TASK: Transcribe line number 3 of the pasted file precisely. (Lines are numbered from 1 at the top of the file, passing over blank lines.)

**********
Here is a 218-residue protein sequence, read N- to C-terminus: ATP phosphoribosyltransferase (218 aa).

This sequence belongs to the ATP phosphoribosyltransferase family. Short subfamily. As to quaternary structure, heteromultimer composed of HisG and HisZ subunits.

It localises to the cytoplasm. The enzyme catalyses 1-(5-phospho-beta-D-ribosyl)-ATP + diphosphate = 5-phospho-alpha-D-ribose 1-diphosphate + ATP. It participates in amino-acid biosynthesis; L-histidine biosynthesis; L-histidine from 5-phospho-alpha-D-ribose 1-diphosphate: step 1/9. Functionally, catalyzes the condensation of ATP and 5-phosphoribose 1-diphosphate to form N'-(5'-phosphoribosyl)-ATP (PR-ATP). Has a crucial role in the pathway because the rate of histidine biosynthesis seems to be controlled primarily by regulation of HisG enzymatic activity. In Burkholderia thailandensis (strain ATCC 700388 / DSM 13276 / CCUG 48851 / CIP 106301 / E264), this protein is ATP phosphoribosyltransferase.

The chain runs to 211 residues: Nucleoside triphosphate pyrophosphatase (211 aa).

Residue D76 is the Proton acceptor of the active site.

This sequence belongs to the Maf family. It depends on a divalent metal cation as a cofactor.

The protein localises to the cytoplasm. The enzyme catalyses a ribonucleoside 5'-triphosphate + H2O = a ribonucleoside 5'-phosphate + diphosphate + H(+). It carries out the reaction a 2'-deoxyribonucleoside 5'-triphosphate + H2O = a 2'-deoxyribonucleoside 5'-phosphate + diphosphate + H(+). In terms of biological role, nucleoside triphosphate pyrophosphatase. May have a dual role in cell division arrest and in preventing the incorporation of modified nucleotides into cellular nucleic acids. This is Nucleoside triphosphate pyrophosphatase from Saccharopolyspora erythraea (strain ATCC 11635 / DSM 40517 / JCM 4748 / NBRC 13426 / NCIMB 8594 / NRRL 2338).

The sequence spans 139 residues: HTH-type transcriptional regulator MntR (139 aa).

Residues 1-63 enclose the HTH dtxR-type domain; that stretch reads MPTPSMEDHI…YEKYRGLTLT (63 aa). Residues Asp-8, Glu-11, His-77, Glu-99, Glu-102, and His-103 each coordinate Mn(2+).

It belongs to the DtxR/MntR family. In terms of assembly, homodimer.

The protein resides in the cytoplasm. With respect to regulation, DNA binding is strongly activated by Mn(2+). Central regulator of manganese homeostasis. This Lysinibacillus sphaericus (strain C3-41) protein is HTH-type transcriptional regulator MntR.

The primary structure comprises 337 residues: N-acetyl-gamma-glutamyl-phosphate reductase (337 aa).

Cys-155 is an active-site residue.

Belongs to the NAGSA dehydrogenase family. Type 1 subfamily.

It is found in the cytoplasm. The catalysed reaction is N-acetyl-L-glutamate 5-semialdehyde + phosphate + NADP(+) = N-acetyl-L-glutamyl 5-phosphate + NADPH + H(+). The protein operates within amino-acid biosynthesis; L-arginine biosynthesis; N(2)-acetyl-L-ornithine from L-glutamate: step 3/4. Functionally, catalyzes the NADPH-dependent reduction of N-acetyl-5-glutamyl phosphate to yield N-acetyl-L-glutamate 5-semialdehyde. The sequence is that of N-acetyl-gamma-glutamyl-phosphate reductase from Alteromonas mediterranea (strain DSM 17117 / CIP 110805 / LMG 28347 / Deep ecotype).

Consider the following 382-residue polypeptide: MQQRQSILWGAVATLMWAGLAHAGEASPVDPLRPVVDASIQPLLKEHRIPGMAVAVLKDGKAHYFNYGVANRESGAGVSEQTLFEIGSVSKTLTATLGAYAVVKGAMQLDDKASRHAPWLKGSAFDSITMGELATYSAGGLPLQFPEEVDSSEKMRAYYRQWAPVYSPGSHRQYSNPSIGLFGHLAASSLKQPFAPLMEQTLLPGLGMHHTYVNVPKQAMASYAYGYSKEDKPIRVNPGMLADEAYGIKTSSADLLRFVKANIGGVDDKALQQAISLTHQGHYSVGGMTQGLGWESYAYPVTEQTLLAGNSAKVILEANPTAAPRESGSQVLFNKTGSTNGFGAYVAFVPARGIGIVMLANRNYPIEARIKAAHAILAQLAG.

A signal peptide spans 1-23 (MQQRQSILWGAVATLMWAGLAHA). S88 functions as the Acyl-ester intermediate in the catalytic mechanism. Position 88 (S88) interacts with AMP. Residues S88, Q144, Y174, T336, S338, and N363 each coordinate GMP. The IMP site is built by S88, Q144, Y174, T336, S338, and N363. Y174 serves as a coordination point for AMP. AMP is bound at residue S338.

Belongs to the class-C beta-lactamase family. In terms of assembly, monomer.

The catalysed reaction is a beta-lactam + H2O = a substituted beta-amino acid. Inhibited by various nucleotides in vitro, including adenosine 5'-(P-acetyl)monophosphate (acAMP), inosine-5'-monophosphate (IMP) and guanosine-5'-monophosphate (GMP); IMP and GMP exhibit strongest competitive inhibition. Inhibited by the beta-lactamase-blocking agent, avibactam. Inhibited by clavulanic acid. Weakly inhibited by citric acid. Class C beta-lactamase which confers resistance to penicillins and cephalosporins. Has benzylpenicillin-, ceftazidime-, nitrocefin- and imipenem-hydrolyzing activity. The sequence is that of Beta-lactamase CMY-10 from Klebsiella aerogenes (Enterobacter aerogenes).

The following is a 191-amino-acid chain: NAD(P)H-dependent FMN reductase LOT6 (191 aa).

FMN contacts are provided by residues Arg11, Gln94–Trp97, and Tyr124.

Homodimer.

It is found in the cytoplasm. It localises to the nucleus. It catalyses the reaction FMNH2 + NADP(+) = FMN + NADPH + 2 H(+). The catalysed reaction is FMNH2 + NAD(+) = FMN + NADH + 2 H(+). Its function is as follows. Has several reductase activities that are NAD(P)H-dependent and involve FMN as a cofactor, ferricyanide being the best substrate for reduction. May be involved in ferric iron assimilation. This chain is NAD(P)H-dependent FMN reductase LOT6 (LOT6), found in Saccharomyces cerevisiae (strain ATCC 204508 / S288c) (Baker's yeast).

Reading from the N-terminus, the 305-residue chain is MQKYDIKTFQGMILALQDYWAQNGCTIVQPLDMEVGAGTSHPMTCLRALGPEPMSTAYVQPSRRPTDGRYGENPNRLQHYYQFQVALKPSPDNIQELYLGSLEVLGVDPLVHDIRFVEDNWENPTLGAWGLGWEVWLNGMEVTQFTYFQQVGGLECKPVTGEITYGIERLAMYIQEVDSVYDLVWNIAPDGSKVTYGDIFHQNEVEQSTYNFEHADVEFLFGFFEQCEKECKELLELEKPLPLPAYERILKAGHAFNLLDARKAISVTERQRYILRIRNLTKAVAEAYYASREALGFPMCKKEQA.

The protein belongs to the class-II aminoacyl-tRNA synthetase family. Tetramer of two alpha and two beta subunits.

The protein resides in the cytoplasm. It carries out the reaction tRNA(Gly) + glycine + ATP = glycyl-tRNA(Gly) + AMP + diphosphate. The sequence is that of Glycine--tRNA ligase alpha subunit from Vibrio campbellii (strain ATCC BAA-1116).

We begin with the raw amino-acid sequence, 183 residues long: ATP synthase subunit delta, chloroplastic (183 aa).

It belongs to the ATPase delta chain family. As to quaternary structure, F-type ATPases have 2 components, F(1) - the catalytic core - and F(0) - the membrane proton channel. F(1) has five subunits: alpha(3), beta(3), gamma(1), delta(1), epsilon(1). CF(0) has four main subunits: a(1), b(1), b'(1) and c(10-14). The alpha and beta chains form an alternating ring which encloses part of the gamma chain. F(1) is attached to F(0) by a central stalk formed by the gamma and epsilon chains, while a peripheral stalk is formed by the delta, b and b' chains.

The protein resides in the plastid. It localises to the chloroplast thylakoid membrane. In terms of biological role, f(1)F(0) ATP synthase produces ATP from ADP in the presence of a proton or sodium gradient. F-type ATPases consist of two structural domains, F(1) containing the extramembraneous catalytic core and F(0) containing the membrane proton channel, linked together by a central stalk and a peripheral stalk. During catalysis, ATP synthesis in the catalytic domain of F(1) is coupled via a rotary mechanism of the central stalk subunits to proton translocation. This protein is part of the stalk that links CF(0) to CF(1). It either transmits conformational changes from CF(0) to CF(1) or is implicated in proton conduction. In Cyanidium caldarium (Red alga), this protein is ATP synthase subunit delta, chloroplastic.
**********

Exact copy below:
It localises to the cytoplasm. The enzyme catalyses 1-(5-phospho-beta-D-ribosyl)-ATP + diphosphate = 5-phospho-alpha-D-ribose 1-diphosphate + ATP. It participates in amino-acid biosynthesis; L-histidine biosynthesis; L-histidine from 5-phospho-alpha-D-ribose 1-diphosphate: step 1/9. Functionally, catalyzes the condensation of ATP and 5-phosphoribose 1-diphosphate to form N'-(5'-phosphoribosyl)-ATP (PR-ATP). Has a crucial role in the pathway because the rate of histidine biosynthesis seems to be controlled primarily by regulation of HisG enzymatic activity. In Burkholderia thailandensis (strain ATCC 700388 / DSM 13276 / CCUG 48851 / CIP 106301 / E264), this protein is ATP phosphoribosyltransferase.